There was nothing to put up with.”

Paul looked around the clearing and asked, “So, do we need to paint a door or stairway or something?”

Or something,” said Dominic as he quickly painted a brass telescope and handed to it to Paul, “Just look up. But don’t blink.”

All there was left was to shake hand and say thank you, both of which were done, and then Paul gazed skyward. At once he was flying through the magic spin art tunnel as he flew upward, and after an eye watering trip, found himself parting a velvet curtain and was once more in Mrs. Po’s art shop.
“Ah, you’ve returned,” remarked Mrs. Po, “Come along, let’s get you sorted out, Clever Thane.”

Wait, how do you know about that?” asked Paul.

She fixed him with a look that conveyed pity and contempt in equal measures.

You’ll need to stop asking foolish questions like that if you wish to avoid mockery,” she said as she opened her ledger.

After making some notes, she turned it around and instructed Paul to sign it in three separate places, after which she took a lockbox out from under her desk and counted out a pile of coins, placed them in a small pouch and handed it to Paul.

You are now officially mustered out,” she said.

Right,” said Paul.

They stood there for a moment, looking at each other.

That means you can and should leave,” Mrs. Po said.

Paul did so, if only to avoid mockery.

Rather than going straight home, he stopped in a café a few blocks from his apartment, ordered a coffee and pastry called a Blue Forest Blob, which was neither, blue, forest themed nor blob shaped. It was square, filled with a creamy almond paste and made him happy.

As he drank his coffee and enjoyed his Blue Forest Blob he noticed people giving him sidelong glances. He looked to see if he got any almond paste on his shirt (it had happened before), but he was free of crumbs or goop. Finishing up, he signaled for the bill.

The Waitress came over and said, “It’s been taken care of.”

Who…?” asked Paul.

On the house,” she said with a blush and rushed off.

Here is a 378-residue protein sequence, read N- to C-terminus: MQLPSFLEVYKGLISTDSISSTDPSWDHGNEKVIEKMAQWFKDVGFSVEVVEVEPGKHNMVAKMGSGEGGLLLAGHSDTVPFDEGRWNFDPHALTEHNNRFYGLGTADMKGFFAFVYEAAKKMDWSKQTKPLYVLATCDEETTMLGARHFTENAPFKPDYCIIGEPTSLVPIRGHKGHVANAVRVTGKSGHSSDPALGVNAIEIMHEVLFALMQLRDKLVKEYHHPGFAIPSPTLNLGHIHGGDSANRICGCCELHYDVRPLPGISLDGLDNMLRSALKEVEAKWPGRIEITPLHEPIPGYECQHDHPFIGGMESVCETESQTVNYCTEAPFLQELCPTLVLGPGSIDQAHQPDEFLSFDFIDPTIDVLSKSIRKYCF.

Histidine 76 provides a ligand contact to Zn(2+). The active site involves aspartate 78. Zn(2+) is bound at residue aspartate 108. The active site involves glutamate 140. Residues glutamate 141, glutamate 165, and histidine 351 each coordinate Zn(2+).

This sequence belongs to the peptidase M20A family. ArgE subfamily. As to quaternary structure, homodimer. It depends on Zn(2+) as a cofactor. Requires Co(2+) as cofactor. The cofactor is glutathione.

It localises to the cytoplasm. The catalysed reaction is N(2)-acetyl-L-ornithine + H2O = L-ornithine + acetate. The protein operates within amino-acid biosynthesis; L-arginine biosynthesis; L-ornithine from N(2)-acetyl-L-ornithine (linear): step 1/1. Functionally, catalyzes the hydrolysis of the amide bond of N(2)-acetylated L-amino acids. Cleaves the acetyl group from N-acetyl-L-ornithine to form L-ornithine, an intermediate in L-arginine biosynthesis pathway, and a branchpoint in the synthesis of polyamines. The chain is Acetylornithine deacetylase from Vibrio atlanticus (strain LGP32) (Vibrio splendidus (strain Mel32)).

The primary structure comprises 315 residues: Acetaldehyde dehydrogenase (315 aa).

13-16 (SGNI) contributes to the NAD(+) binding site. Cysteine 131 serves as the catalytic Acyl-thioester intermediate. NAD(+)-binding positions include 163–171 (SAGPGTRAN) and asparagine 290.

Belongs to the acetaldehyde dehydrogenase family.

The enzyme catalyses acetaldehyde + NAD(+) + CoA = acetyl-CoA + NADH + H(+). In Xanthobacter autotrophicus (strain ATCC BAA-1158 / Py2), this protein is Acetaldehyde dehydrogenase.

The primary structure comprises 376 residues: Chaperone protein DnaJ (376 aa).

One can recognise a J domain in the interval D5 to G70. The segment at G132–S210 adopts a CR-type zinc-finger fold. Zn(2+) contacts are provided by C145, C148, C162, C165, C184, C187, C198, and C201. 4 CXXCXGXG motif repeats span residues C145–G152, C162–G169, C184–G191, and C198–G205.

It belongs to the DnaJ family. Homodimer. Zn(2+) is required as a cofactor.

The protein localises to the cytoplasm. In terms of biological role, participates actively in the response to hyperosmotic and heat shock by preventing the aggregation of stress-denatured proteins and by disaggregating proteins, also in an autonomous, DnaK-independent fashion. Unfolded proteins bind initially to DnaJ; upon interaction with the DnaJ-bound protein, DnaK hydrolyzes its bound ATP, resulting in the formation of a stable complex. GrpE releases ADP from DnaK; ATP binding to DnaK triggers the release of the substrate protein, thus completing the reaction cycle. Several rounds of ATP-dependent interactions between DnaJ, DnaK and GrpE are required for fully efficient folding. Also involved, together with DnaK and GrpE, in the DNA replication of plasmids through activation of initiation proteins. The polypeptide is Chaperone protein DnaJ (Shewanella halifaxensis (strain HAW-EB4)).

Paul didn’t understand, a feeling he was well acquainted with but instead of asking questions that he knew would present more questions, he left a too large tip and went home. Just before he opened his door, Parsnip and Looseleaf’s doors opened and he was hustled inside with a “Hurry up,” from Parnsnip and a “Many thing to discuss!” from Looseleaf.

It was less of a discussion and more of an interrogation. There were questions, counter questions and many clarifications. Finally they were satisfied, or at least as satisfied as they got and let him go to bed.

If he had been less exhausted, he might have noticed that there was an addition to his front door. But he shambled off to bed. Anyone would’ve with a day like the one he had, and it was only a day, in spite of all that had occurred. So Paul may justifiably excused from noticing the addition of a shield shaped, metal plaque with the image of a robot holding two rayguns and on the bottom, a blue badger.

Or perhaps, it was a cat.

Kill the Messenger Part-Two

Paul looked all around him. The Amber Thane was nowhere to be seen.

“Son of a bitch!”

“Hey! Knock it off! No swearing in the Forty Seventh Fusiliers!” snapped the soldier.

“Uh, sorry, sir?” said Paul.

The soldier laughed, “I’m just funnin’ you, swear all you want. One of the few rights we have, that and complaining. Just don’t do either around the Major.”

“Major Veronika?” asked Paul.

“The one and only.”

It turned out, fortunately, for Paul, that the Major insisted on meeting each new recruit personally. The soldier, whose name was Dominic DéMarche, brought Paul to her tent. There was a meeting going on, officers stood around a table, there was a heated discussion going on when they entered, which stopped as soon as they entered.

Dominic saluted sharply, in contrast with his informal demeanor.

“Major! New recruit!”

Paul tried to mirror the salute but it lacked the polish of his new companion.

The officers parted, and revealed the Major. Wearing a burnished breastplate over a red jacket, tight blue breeches with a gold stripe up the side, polished black boots, and a pelt of what looked like a leopard, if leopard spots were bright yellow, blue, green, pink, red, orange and purple on a black background.

She had chestnut hair, skin like honey and dark eyes with copper flecks. There were crinkles at those eyes; she had the worries, the responsibility of command. There was an air about her, it wasn’t just that she was gorgeous(she was) but upon meeting her, Paul had this sudden urge to make her proud. There was a great stillness about her, not that she was inactive but more as if she would always be there, whatever came and that inspired an instant loyalty.

Dominic nudged Paul, who stepped forward.

“What’s your name son?” she rumbled.

“Paul, Ma’am, Major, Major Ma’am,” stammered Paul.

She smiled indulgently, “Welcome to the painting forty seventh. Private, sort him out.”

“Yes Major!” barked Dominic.

“Excuse me Major,” said Paul.

Everyone froze. Paul knew he had made a faux pas, but it was better to get this out.

“Yes?” asked the Major, which was laced with an undercurrent of ‘this better be good’.